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« Hot New Restaurant | Main | John Sloan Updates »

February 25, 2006

French Notes

Michael Blowhard writes:

Dear Blowhards --

* Tyler Cowen and commenters recommend the Best of Paris. Time to book a table at Pierre Gagnaire.

* Here's yet more on the French Paradox -- ie., how do they eat such rich food yet stay so slim? The key facts: The French eat smaller amounts than we do while making a bigger deal out of eating-rituals. Portion control plays a major role in the equation. Nearly every serving of every food-substance is larger in America than it is in Paris, and sometimes remarkably larger: "A supermarket soft drink in the US was 52 per cent larger, a hotdog 63 per cent larger, a carton of yoghurt 82 per cent larger." A croissant in America is likely to be twice the size of a French croissant. Plus, the French are vain, and they hardly ever snack.

Best,

Michael

posted by Michael at February 25, 2006




Comments

". . . the French Paradox -- ie., how do they eat such rich food yet stay so slim?"

I guess they aren't staying so slim anymore:

"Nearly half the French population is now overweight or obese. French politicians are calling it a national epidemic."

From the ABC News report French Women Get Fat? Obesity Is No Longer Just an Ugly American Problem

Posted by: Dave Lull on February 25, 2006 3:42 PM



Probably too much McDonald's and Wendy's.

Go see "Supersize Me" if you want a truly sobering view of our portion problem in the U.S.!

Did you know that in the latest version of the "Joy of Cooking" cookbook says that the brownie recipe makes 16 brownies? In 1971, the exact same amount of brownie batter made 32 brownies! Portions have doubled! Muffins are 3 times their original size, convenience stores sell 64-ounce drinks, everything is bigger, bigger, and we've been desensitized to portion control. Maybe Europeans have too.

Posted by: annette on February 26, 2006 10:38 AM



What the health-minded person in NY is left to do? The only reasonable-sounding option is to have $100 prix fixe dinner in French restaurant, where art of positioning .0025lb of goose liver souffle among 2 lettuce buds and 1.5 drops of Bearnese(sp?) Sauce is alive and well...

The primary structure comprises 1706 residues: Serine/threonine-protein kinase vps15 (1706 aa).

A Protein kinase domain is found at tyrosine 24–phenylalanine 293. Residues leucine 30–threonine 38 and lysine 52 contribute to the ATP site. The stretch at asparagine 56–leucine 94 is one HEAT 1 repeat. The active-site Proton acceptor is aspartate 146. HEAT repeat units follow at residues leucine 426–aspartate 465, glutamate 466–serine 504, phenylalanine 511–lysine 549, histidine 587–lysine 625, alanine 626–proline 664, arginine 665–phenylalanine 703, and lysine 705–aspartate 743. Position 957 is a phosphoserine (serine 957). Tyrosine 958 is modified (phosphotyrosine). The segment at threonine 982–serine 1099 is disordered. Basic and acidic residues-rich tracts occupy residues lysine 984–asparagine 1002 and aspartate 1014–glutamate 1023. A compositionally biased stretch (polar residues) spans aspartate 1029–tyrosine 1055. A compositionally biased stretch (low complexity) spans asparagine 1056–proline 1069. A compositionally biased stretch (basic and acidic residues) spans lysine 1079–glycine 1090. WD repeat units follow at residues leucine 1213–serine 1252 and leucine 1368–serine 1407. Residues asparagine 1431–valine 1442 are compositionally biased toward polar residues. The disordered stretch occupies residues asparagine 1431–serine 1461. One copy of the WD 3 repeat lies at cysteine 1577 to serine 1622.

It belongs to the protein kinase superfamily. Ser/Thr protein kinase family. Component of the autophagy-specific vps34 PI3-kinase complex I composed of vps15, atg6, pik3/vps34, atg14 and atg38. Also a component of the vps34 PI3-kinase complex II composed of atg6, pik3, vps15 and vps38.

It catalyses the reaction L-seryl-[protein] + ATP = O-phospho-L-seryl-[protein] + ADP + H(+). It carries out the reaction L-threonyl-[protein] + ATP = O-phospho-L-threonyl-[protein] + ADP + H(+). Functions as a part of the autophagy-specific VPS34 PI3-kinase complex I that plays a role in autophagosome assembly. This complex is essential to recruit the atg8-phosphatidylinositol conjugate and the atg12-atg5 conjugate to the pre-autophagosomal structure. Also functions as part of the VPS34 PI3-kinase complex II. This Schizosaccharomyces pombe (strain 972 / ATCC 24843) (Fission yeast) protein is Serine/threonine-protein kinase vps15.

Posted by: Tat on February 26, 2006 12:20 PM



It's true about the not-snacking thing - there isn't even a word for "snacking" in French.

[Okay, I made that up, but they really don't snack. It's very annoying.]

Posted by: jenny on February 26, 2006 12:45 PM



I've contended for years that gals who live and work in large, pedestrian-oriented cities (New York, Paris) tend to be slimmer than elsewhere and often have nice-looking legs. I say walking is what does it.

Posted by: Donald Pittenger on February 26, 2006 7:39 PM



annette, do you know that around the time Supersize Me came out, a woman made her own McDonalds documentary where she actually lost weight eating at McDonalds?

Posted by: lindenen on February 26, 2006 8:45 PM



Yes, I think I saw her. But she didn't lose it eating quarterpounders. She lost it eating their salads. Well, forgive me, but McDonald's isn't "McDonald's" for their salads!! And a significantly greater number of people gain weight, not lose it, eating at McDonald's.

I agree with Donald. Living in Chicago, more a walking city, it was much easier to just naturally sustain my weight, than, for instance, in Dallas, a car city.

Posted by: annette on February 27, 2006 9:57 AM



Fact 1: eating quarterpound burgers and greesy fries at Mc.Donalds makes you fat.
Fact 2: eating salads at Mc.Donalds doesn't.

Q: How many years of education (alternative Q: how many years of erasing effects of educational brainwashing?) an average-IQ person needs to connect F1 and F2 and conclude that it depends on a person who's selecting the food (s)he eats and not Mc.Donalds, for that person's weight problems?

Posted by: Tatyana on February 27, 2006 11:14 AM



A part of French diet, utterly and uniquely French.

Posted by: Tatyana on February 27, 2006 2:54 PM



McDonald's salads are NOT low-calorie when you add all the dressing.

Posted by: Peter on February 28, 2006 12:27 AM






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